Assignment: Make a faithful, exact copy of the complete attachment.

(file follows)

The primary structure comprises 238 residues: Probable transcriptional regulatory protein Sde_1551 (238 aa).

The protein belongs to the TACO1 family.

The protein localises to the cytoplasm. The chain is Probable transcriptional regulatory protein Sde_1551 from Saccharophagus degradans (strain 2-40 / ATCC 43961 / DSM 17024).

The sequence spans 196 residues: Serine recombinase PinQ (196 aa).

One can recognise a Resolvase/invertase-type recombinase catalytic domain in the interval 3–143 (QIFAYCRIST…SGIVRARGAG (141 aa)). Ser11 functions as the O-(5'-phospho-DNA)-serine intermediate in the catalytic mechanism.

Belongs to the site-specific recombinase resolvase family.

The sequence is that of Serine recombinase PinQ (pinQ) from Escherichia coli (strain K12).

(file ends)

The primary structure comprises 238 residues: Probable transcriptional regulatory protein Sde_1551 (238 aa).

The protein belongs to the TACO1 family.

The protein localises to the cytoplasm. The chain is Probable transcriptional regulatory protein Sde_1551 from Saccharophagus degradans (strain 2-40 / ATCC 43961 / DSM 17024).

The sequence spans 196 residues: Serine recombinase PinQ (196 aa).

One can recognise a Resolvase/invertase-type recombinase catalytic domain in the interval 3–143 (QIFAYCRIST…SGIVRARGAG (141 aa)). Ser11 functions as the O-(5'-phospho-DNA)-serine intermediate in the catalytic mechanism.

Belongs to the site-specific recombinase resolvase family.

The sequence is that of Serine recombinase PinQ (pinQ) from Escherichia coli (strain K12).